Planning Portal

PPS 9: The Enforcement of Planning Control
Unauthorised Development and Enforcement: Introduction

1.1 The policy context for the planning system in Northern Ireland is set out in PPS 1 ‘General Principles’. This states that the town and country planning system exists to regulate the development and use of land in the public interest. The Department has the primary responsibility for determining whether proposed development should be granted planning permission and for taking whatever action may be necessary for the enforcement of planning controls.
1.2 Planning procedures and decisions need to command respect, accordingly the Department’s key objectives for planning enforcement are:
  • to bring unauthorised activity under control;
  • to remedy the undesirable effects of unauthorised development, including where necessary the removal or cessation of unacceptable development; and
  • to take legal action, where necessary, against those who ignore or flout planning legislation.
1.3 It is essential that the Department strives to secure these objectives, otherwise the credibility and integrity of the planning system will be undermined.
1.4 The main enforcement powers available to the Department are contained within the Planning (Northern Ireland) Order 1991 (hereinafter referred to as the ‘1991 Planning Order’). These powers include the authority to:
  • issue a notice requiring the submission of a planning application (Article 23). Where such a notice is served it is an offence not to make a planning application within the period specified.
  • issue an enforcement notice stating the required steps to remedy a breach of planning control within a time period (Article 68). It is an offence not to comply with the requirements of an enforcement notice within the period specified.
  • serve a stop notice, which can prohibit, almost immediately, any activity to which the accompanying enforcement notice relates (Article 73). This can only be served with, or on foot of, an enforcement notice. It is a offence to contravene a stop notice after it has been served.
  • enter any land for enforcement purposes (Articles 121 & 122). It is an offence to wilfully obstruct a person acting in exercise of these powers.
  • enter onto land, following the landowner’s non-compliance with an enforcement notice to carry out any remedial work required by 5 the notice. The Department may also recover from the landowner any expenses reasonably incurred by it in that behalf (Article 74).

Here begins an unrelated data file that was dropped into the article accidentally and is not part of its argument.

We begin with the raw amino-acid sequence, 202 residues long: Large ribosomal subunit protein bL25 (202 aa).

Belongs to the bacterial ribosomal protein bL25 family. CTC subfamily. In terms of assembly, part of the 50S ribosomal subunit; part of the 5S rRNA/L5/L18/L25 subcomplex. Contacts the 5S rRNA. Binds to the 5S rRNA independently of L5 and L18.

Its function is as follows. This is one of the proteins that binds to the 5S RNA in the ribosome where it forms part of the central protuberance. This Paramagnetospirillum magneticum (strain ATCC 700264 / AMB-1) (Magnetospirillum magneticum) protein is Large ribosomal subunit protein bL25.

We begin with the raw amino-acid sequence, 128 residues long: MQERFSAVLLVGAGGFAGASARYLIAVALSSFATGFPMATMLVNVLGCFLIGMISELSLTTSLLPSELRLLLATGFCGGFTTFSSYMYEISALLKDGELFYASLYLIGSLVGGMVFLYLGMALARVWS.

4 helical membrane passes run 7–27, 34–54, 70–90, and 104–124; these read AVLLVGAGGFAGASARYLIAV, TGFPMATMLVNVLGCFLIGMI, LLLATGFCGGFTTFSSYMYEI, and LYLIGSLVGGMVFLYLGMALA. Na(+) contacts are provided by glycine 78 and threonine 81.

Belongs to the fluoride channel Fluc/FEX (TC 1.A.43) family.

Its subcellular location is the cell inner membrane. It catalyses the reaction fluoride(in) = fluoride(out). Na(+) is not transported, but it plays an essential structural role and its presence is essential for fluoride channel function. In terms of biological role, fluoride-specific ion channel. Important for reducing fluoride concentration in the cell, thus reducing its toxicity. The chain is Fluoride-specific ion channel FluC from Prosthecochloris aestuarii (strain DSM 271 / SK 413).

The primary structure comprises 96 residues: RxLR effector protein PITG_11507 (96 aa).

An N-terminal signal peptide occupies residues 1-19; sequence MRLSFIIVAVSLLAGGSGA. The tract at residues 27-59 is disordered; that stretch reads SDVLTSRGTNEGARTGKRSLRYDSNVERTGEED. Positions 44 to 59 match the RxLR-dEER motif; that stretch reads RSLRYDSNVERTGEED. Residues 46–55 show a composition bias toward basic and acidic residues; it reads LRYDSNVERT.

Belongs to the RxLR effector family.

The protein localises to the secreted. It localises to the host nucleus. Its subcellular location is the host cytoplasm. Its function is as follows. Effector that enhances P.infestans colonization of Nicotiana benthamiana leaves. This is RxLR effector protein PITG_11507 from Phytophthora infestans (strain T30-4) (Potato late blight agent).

• serve a notice requiring the submission of certain information regarding the ownership or use of premises (Article 125). It is an offence not to provide the information detailed in such a notice within the period specified.
1.5 The 1991 Planning Order also includes a range of enforcement powers for additional aspects of planning control such as listed buildings, conservation areas, hazardous substances, trees and advertisements and makes provision for appeals against certain notices issued by the Department in taking enforcement action. These matters are dealt with later in this Statement.
1.6 Where enforcement action is initiated by the Department this can be a lengthy and complex process as many cases will require detailed investigation. In addition a number of site visits may be necessary before statutory notices can be served. If such notices are then appealed to the Planning Appeals Commission the process may become protracted. Ultimately a successful remedy in certain cases may only be achieved following court action.
1.7 It is important to note that following a commitment given to the Northern Ireland Affairs committee in its investigation into planning in Northern Ireland, the Department published a consultation paper which outlined proposals for strengthening existing planning legislation1. If put in place this will bring Northern Ireland planning enforcement powers broadly in line with the rest of the United Kingdom.
1 Proposals for Amendments to Planning Legislation in Northern Ireland: A Consultation Paper, DOE, March 1999.
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